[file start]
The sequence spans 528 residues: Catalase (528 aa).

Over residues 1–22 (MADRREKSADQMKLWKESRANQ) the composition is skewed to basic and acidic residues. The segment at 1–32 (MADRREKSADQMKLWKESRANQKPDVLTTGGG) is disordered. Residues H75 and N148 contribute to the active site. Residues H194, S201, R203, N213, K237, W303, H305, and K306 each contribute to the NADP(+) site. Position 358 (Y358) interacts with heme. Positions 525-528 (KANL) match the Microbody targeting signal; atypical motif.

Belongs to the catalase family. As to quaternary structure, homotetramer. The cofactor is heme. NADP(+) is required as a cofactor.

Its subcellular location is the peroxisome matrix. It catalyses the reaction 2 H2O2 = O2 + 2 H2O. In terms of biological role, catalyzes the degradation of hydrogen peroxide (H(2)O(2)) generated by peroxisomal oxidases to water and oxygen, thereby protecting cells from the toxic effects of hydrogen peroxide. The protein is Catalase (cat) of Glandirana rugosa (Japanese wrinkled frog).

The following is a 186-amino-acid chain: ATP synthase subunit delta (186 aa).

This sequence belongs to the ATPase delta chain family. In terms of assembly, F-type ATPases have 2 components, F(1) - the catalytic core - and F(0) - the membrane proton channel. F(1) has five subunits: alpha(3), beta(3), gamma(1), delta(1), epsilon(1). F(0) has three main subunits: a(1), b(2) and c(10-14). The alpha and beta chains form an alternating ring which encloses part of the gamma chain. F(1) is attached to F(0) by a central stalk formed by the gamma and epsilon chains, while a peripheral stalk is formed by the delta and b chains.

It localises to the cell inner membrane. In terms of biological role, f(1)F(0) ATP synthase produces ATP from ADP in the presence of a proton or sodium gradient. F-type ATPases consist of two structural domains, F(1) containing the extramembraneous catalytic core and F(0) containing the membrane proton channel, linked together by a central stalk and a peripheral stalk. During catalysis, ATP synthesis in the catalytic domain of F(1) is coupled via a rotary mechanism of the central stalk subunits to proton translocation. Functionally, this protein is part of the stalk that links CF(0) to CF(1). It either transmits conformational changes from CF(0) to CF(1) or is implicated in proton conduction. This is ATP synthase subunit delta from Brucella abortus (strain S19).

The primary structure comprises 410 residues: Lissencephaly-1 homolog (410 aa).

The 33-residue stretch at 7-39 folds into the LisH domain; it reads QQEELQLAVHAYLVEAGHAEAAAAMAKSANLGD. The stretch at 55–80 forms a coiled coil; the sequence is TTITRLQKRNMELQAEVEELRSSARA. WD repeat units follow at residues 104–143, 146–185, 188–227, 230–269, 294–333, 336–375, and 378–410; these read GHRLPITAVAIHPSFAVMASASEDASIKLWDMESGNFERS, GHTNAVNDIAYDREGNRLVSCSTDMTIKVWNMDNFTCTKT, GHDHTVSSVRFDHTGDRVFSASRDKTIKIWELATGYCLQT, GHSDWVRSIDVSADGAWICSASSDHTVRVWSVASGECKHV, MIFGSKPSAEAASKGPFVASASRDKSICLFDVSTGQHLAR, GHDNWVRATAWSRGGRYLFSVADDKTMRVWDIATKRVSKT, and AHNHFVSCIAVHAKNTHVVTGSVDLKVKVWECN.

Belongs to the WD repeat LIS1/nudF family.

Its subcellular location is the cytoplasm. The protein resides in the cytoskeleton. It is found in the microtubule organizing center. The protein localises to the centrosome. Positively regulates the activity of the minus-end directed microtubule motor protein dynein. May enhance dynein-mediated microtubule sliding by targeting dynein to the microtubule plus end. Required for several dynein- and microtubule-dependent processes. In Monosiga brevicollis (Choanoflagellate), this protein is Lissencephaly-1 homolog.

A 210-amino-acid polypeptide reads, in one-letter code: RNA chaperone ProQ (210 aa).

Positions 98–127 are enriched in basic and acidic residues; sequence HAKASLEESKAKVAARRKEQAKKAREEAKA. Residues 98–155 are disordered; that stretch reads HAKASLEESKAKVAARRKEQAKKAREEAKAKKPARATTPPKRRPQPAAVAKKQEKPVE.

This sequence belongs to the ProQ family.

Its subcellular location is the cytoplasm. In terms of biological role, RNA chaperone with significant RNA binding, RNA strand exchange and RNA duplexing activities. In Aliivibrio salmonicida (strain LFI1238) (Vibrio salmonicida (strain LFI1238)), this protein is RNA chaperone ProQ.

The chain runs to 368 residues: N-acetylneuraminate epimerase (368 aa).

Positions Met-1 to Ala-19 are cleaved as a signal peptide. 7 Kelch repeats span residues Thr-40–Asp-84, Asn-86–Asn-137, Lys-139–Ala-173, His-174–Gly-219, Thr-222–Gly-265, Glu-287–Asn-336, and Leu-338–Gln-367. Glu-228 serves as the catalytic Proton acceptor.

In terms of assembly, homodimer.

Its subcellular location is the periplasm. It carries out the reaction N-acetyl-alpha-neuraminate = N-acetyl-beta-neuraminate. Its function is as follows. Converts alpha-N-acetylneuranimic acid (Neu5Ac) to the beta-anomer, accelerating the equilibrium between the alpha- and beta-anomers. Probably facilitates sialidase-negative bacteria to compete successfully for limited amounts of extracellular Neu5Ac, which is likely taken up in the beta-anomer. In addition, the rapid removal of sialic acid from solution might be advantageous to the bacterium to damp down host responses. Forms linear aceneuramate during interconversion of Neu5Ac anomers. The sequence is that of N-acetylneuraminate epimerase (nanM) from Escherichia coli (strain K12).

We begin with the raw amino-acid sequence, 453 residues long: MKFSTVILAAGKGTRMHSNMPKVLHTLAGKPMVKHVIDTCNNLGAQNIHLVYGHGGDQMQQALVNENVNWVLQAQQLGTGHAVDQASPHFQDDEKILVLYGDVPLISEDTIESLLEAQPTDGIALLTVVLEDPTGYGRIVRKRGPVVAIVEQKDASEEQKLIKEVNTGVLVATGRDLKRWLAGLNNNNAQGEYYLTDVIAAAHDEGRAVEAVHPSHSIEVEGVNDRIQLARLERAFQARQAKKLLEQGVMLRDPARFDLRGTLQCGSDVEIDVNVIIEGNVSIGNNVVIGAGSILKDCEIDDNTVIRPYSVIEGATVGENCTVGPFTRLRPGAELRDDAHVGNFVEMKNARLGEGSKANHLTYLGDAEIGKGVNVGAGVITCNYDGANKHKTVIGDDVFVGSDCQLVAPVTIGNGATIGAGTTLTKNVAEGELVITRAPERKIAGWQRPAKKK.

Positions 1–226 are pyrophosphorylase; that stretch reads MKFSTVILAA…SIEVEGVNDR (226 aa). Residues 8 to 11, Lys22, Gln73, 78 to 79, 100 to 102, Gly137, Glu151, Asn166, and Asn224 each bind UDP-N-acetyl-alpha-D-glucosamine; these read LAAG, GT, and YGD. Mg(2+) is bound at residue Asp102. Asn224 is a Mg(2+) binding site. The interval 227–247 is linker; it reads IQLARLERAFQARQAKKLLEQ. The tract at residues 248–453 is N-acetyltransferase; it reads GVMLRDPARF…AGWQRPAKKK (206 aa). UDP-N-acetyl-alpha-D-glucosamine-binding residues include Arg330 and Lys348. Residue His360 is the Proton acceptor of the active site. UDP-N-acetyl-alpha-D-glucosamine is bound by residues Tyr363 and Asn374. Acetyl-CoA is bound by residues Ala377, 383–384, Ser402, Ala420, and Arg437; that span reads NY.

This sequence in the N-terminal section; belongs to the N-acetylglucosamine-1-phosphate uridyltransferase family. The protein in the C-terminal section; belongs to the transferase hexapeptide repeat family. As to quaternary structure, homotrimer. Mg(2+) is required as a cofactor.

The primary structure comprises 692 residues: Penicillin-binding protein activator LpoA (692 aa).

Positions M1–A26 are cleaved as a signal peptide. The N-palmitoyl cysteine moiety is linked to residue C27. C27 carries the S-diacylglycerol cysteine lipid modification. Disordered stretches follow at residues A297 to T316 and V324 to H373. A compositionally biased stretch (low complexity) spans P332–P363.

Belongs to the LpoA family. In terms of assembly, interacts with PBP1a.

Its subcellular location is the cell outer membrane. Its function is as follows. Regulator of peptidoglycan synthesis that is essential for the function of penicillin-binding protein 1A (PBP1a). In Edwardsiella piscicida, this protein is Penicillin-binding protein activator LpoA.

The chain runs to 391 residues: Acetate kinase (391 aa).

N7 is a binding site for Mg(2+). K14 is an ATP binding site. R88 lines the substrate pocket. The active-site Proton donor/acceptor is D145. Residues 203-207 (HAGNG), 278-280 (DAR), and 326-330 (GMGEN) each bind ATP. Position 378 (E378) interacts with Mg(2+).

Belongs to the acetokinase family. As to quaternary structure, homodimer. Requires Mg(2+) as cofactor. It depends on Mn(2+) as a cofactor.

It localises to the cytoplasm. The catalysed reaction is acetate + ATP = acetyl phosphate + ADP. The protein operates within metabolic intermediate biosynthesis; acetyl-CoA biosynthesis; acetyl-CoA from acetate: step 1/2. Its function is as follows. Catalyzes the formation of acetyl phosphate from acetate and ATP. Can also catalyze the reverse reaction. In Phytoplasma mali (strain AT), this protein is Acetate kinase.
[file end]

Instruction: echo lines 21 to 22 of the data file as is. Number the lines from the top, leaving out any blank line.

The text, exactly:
Positions 1–226 are pyrophosphorylase; that stretch reads MKFSTVILAA…SIEVEGVNDR (226 aa). Residues 8 to 11, Lys22, Gln73, 78 to 79, 100 to 102, Gly137, Glu151, Asn166, and Asn224 each bind UDP-N-acetyl-alpha-D-glucosamine; these read LAAG, GT, and YGD. Mg(2+) is bound at residue Asp102. Asn224 is a Mg(2+) binding site. The interval 227–247 is linker; it reads IQLARLERAFQARQAKKLLEQ. The tract at residues 248–453 is N-acetyltransferase; it reads GVMLRDPARF…AGWQRPAKKK (206 aa). UDP-N-acetyl-alpha-D-glucosamine-binding residues include Arg330 and Lys348. Residue His360 is the Proton acceptor of the active site. UDP-N-acetyl-alpha-D-glucosamine is bound by residues Tyr363 and Asn374. Acetyl-CoA is bound by residues Ala377, 383–384, Ser402, Ala420, and Arg437; that span reads NY.

This sequence in the N-terminal section; belongs to the N-acetylglucosamine-1-phosphate uridyltransferase family. The protein in the C-terminal section; belongs to the transferase hexapeptide repeat family. As to quaternary structure, homotrimer. Mg(2+) is required as a cofactor.